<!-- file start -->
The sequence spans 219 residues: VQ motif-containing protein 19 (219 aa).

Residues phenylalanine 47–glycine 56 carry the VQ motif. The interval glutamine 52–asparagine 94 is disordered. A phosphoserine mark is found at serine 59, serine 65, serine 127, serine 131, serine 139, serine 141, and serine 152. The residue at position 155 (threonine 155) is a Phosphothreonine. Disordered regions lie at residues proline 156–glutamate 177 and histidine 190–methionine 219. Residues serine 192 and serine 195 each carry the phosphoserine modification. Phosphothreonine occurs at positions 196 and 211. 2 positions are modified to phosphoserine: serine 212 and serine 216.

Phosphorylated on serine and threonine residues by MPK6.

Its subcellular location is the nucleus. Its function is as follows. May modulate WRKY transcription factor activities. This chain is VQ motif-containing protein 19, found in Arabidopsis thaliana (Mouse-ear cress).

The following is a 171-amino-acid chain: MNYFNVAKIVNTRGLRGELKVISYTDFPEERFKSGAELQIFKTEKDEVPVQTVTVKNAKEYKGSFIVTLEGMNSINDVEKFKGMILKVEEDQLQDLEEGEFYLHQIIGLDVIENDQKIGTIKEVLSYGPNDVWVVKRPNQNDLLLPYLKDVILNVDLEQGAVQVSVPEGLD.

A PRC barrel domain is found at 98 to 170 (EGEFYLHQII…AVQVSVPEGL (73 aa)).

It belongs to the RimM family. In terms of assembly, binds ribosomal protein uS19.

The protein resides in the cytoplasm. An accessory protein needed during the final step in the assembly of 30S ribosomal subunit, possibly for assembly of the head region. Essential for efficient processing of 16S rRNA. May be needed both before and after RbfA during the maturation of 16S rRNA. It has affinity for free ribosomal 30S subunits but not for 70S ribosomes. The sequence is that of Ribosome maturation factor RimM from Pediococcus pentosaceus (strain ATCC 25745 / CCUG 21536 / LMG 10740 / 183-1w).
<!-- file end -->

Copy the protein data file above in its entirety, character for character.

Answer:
The sequence spans 219 residues: VQ motif-containing protein 19 (219 aa).

Residues phenylalanine 47–glycine 56 carry the VQ motif. The interval glutamine 52–asparagine 94 is disordered. A phosphoserine mark is found at serine 59, serine 65, serine 127, serine 131, serine 139, serine 141, and serine 152. The residue at position 155 (threonine 155) is a Phosphothreonine. Disordered regions lie at residues proline 156–glutamate 177 and histidine 190–methionine 219. Residues serine 192 and serine 195 each carry the phosphoserine modification. Phosphothreonine occurs at positions 196 and 211. 2 positions are modified to phosphoserine: serine 212 and serine 216.

Phosphorylated on serine and threonine residues by MPK6.

Its subcellular location is the nucleus. Its function is as follows. May modulate WRKY transcription factor activities. This chain is VQ motif-containing protein 19, found in Arabidopsis thaliana (Mouse-ear cress).

The following is a 171-amino-acid chain: MNYFNVAKIVNTRGLRGELKVISYTDFPEERFKSGAELQIFKTEKDEVPVQTVTVKNAKEYKGSFIVTLEGMNSINDVEKFKGMILKVEEDQLQDLEEGEFYLHQIIGLDVIENDQKIGTIKEVLSYGPNDVWVVKRPNQNDLLLPYLKDVILNVDLEQGAVQVSVPEGLD.

A PRC barrel domain is found at 98 to 170 (EGEFYLHQII…AVQVSVPEGL (73 aa)).

It belongs to the RimM family. In terms of assembly, binds ribosomal protein uS19.

The protein resides in the cytoplasm. An accessory protein needed during the final step in the assembly of 30S ribosomal subunit, possibly for assembly of the head region. Essential for efficient processing of 16S rRNA. May be needed both before and after RbfA during the maturation of 16S rRNA. It has affinity for free ribosomal 30S subunits but not for 70S ribosomes. The sequence is that of Ribosome maturation factor RimM from Pediococcus pentosaceus (strain ATCC 25745 / CCUG 21536 / LMG 10740 / 183-1w).